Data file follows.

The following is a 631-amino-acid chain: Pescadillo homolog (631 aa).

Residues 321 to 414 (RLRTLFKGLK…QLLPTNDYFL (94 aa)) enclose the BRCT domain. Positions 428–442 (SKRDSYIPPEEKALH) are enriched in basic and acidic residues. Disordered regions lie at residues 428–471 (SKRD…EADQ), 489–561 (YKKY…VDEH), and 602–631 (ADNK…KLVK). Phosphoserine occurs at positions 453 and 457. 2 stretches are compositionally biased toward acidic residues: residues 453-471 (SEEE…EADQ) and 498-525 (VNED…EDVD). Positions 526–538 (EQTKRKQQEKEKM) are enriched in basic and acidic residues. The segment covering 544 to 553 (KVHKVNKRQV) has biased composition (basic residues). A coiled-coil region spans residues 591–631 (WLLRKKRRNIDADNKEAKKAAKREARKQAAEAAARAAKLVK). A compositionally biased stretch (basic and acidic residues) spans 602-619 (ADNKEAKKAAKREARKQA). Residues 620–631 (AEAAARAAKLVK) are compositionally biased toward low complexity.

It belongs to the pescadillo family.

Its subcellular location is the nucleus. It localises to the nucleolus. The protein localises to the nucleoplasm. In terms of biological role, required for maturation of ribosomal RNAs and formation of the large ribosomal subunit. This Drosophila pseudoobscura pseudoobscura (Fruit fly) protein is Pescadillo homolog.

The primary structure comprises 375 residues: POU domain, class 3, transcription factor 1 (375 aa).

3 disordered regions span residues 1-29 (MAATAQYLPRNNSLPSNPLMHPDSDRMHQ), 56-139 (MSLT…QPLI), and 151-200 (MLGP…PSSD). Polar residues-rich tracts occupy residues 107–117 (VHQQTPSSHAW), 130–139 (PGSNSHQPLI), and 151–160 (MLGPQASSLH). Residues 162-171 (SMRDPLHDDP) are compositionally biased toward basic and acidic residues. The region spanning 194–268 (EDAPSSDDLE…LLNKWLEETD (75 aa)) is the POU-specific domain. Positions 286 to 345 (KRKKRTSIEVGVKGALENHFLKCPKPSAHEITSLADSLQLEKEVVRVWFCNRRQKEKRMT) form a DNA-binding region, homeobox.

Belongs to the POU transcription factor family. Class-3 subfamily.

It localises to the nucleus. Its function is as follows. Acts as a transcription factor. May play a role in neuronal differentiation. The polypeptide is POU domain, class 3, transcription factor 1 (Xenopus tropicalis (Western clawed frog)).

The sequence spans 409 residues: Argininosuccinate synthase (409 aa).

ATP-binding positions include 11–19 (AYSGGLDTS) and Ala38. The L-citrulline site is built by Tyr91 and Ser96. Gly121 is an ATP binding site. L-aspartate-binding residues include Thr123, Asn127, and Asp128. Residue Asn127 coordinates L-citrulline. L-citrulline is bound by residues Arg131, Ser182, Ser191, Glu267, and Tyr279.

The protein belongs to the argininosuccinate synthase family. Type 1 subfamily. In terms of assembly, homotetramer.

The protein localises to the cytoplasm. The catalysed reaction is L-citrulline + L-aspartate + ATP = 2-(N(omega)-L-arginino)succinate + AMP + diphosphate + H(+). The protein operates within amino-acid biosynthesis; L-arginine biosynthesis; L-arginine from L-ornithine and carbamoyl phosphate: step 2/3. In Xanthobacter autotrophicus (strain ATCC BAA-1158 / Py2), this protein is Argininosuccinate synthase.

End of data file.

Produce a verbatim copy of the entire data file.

The following is a 631-amino-acid chain: Pescadillo homolog (631 aa).

Residues 321 to 414 (RLRTLFKGLK…QLLPTNDYFL (94 aa)) enclose the BRCT domain. Positions 428–442 (SKRDSYIPPEEKALH) are enriched in basic and acidic residues. Disordered regions lie at residues 428–471 (SKRD…EADQ), 489–561 (YKKY…VDEH), and 602–631 (ADNK…KLVK). Phosphoserine occurs at positions 453 and 457. 2 stretches are compositionally biased toward acidic residues: residues 453-471 (SEEE…EADQ) and 498-525 (VNED…EDVD). Positions 526–538 (EQTKRKQQEKEKM) are enriched in basic and acidic residues. The segment covering 544 to 553 (KVHKVNKRQV) has biased composition (basic residues). A coiled-coil region spans residues 591–631 (WLLRKKRRNIDADNKEAKKAAKREARKQAAEAAARAAKLVK). A compositionally biased stretch (basic and acidic residues) spans 602-619 (ADNKEAKKAAKREARKQA). Residues 620–631 (AEAAARAAKLVK) are compositionally biased toward low complexity.

It belongs to the pescadillo family.

Its subcellular location is the nucleus. It localises to the nucleolus. The protein localises to the nucleoplasm. In terms of biological role, required for maturation of ribosomal RNAs and formation of the large ribosomal subunit. This Drosophila pseudoobscura pseudoobscura (Fruit fly) protein is Pescadillo homolog.

The primary structure comprises 375 residues: POU domain, class 3, transcription factor 1 (375 aa).

3 disordered regions span residues 1-29 (MAATAQYLPRNNSLPSNPLMHPDSDRMHQ), 56-139 (MSLT…QPLI), and 151-200 (MLGP…PSSD). Polar residues-rich tracts occupy residues 107–117 (VHQQTPSSHAW), 130–139 (PGSNSHQPLI), and 151–160 (MLGPQASSLH). Residues 162-171 (SMRDPLHDDP) are compositionally biased toward basic and acidic residues. The region spanning 194–268 (EDAPSSDDLE…LLNKWLEETD (75 aa)) is the POU-specific domain. Positions 286 to 345 (KRKKRTSIEVGVKGALENHFLKCPKPSAHEITSLADSLQLEKEVVRVWFCNRRQKEKRMT) form a DNA-binding region, homeobox.

Belongs to the POU transcription factor family. Class-3 subfamily.

It localises to the nucleus. Its function is as follows. Acts as a transcription factor. May play a role in neuronal differentiation. The polypeptide is POU domain, class 3, transcription factor 1 (Xenopus tropicalis (Western clawed frog)).

The sequence spans 409 residues: Argininosuccinate synthase (409 aa).

ATP-binding positions include 11–19 (AYSGGLDTS) and Ala38. The L-citrulline site is built by Tyr91 and Ser96. Gly121 is an ATP binding site. L-aspartate-binding residues include Thr123, Asn127, and Asp128. Residue Asn127 coordinates L-citrulline. L-citrulline is bound by residues Arg131, Ser182, Ser191, Glu267, and Tyr279.

The protein belongs to the argininosuccinate synthase family. Type 1 subfamily. In terms of assembly, homotetramer.

The protein localises to the cytoplasm. The catalysed reaction is L-citrulline + L-aspartate + ATP = 2-(N(omega)-L-arginino)succinate + AMP + diphosphate + H(+). The protein operates within amino-acid biosynthesis; L-arginine biosynthesis; L-arginine from L-ornithine and carbamoyl phosphate: step 2/3. In Xanthobacter autotrophicus (strain ATCC BAA-1158 / Py2), this protein is Argininosuccinate synthase.